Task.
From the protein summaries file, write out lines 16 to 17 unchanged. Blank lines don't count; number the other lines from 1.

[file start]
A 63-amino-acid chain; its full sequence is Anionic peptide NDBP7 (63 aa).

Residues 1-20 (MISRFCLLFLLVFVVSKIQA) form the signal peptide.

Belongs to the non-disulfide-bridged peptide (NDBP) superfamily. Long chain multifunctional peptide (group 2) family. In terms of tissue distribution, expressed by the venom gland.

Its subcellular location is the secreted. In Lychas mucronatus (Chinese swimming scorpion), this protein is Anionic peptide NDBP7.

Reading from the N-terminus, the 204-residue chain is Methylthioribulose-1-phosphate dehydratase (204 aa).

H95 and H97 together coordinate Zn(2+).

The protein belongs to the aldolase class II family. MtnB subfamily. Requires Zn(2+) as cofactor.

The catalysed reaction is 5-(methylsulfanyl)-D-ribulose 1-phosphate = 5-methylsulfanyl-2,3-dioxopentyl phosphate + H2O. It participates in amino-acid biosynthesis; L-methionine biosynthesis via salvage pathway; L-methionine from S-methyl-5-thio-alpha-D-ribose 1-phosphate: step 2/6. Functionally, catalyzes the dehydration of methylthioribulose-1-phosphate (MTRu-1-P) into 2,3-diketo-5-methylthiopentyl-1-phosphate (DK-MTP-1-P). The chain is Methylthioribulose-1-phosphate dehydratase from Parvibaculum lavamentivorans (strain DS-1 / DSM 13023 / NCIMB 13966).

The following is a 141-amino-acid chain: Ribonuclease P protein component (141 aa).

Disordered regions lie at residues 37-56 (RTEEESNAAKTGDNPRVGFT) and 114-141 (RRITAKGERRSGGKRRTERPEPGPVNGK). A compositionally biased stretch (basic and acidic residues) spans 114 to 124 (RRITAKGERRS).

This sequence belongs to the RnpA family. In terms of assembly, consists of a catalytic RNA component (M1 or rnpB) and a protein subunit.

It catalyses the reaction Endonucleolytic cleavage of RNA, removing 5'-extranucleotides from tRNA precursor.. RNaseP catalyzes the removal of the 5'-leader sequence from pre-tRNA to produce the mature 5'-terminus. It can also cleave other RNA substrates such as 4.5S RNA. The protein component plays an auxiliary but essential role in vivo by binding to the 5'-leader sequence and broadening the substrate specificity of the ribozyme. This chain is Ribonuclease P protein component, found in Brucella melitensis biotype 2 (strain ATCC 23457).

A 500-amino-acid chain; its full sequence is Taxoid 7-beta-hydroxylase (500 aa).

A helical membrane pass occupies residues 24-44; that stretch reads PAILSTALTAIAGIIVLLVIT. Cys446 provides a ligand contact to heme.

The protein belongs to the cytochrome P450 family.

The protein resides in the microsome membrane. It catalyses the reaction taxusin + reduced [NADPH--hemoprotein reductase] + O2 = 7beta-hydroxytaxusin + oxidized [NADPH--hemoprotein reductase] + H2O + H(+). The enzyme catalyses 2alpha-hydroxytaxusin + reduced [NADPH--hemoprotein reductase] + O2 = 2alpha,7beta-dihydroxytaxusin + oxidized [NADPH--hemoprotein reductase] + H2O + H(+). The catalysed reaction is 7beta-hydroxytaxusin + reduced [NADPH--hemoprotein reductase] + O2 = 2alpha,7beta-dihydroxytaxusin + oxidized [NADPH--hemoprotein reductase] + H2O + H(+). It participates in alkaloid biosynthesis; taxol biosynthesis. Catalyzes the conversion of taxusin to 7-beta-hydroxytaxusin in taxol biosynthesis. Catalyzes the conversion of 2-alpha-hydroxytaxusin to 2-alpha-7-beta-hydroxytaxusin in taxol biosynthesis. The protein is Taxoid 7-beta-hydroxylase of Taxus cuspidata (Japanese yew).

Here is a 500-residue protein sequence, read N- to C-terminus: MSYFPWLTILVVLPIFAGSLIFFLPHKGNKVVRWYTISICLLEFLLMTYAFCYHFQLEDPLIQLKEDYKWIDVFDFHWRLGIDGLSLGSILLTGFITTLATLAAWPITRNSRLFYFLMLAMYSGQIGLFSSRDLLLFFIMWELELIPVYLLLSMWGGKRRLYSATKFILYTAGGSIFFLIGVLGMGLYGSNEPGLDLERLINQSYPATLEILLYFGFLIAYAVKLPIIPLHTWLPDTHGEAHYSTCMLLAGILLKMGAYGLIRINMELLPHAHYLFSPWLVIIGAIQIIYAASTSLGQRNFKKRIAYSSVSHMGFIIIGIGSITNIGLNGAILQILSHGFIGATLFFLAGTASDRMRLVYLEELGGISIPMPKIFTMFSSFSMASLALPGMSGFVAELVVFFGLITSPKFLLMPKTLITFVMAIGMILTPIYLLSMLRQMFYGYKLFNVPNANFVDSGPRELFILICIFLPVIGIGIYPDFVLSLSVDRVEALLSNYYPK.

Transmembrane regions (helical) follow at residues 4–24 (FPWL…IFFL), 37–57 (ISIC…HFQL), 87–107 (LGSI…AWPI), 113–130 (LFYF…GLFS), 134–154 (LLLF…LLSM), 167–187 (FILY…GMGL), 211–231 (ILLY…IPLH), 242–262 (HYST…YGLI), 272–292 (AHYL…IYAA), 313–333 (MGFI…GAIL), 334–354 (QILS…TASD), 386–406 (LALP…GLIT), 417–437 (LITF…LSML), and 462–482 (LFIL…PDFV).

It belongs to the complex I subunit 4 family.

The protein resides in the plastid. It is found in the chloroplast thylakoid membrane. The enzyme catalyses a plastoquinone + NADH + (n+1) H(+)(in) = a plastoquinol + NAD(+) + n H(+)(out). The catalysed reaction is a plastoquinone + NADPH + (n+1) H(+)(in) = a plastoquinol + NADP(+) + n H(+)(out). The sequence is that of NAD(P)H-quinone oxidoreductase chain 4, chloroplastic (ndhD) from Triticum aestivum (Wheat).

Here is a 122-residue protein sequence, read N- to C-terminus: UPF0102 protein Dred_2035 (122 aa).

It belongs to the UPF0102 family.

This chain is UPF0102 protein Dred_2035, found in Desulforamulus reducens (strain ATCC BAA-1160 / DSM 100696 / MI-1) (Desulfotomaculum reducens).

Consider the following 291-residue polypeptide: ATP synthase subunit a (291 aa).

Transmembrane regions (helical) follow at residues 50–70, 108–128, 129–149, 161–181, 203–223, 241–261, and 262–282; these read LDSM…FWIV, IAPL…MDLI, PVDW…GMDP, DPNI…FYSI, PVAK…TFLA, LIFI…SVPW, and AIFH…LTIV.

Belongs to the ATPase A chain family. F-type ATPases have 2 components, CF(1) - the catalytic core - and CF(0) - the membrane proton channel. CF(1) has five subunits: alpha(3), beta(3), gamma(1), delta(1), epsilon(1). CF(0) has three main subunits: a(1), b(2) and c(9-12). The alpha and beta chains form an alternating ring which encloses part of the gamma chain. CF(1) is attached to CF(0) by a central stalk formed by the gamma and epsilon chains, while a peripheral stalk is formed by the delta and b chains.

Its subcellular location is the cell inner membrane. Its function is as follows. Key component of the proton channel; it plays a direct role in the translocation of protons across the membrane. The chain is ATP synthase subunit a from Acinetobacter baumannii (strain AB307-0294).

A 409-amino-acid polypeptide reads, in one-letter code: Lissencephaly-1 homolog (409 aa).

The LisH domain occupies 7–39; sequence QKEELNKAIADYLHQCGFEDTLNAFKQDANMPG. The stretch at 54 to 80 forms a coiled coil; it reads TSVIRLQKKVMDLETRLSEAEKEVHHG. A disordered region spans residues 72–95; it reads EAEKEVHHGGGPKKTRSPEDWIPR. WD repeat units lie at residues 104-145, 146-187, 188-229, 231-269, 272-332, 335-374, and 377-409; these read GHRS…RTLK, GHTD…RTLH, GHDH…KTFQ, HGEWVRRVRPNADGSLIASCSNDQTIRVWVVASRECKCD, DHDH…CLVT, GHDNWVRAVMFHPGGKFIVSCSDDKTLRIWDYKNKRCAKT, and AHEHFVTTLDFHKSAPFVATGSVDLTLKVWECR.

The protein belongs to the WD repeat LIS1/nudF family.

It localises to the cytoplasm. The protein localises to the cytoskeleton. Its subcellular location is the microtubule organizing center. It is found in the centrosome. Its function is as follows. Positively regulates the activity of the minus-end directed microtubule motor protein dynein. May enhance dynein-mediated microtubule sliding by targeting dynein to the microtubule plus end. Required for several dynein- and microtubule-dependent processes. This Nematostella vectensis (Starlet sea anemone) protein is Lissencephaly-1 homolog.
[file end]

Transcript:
The protein resides in the microsome membrane. It catalyses the reaction taxusin + reduced [NADPH--hemoprotein reductase] + O2 = 7beta-hydroxytaxusin + oxidized [NADPH--hemoprotein reductase] + H2O + H(+). The enzyme catalyses 2alpha-hydroxytaxusin + reduced [NADPH--hemoprotein reductase] + O2 = 2alpha,7beta-dihydroxytaxusin + oxidized [NADPH--hemoprotein reductase] + H2O + H(+). The catalysed reaction is 7beta-hydroxytaxusin + reduced [NADPH--hemoprotein reductase] + O2 = 2alpha,7beta-dihydroxytaxusin + oxidized [NADPH--hemoprotein reductase] + H2O + H(+). It participates in alkaloid biosynthesis; taxol biosynthesis. Catalyzes the conversion of taxusin to 7-beta-hydroxytaxusin in taxol biosynthesis. Catalyzes the conversion of 2-alpha-hydroxytaxusin to 2-alpha-7-beta-hydroxytaxusin in taxol biosynthesis. The protein is Taxoid 7-beta-hydroxylase of Taxus cuspidata (Japanese yew).

Here is a 500-residue protein sequence, read N- to C-terminus: MSYFPWLTILVVLPIFAGSLIFFLPHKGNKVVRWYTISICLLEFLLMTYAFCYHFQLEDPLIQLKEDYKWIDVFDFHWRLGIDGLSLGSILLTGFITTLATLAAWPITRNSRLFYFLMLAMYSGQIGLFSSRDLLLFFIMWELELIPVYLLLSMWGGKRRLYSATKFILYTAGGSIFFLIGVLGMGLYGSNEPGLDLERLINQSYPATLEILLYFGFLIAYAVKLPIIPLHTWLPDTHGEAHYSTCMLLAGILLKMGAYGLIRINMELLPHAHYLFSPWLVIIGAIQIIYAASTSLGQRNFKKRIAYSSVSHMGFIIIGIGSITNIGLNGAILQILSHGFIGATLFFLAGTASDRMRLVYLEELGGISIPMPKIFTMFSSFSMASLALPGMSGFVAELVVFFGLITSPKFLLMPKTLITFVMAIGMILTPIYLLSMLRQMFYGYKLFNVPNANFVDSGPRELFILICIFLPVIGIGIYPDFVLSLSVDRVEALLSNYYPK.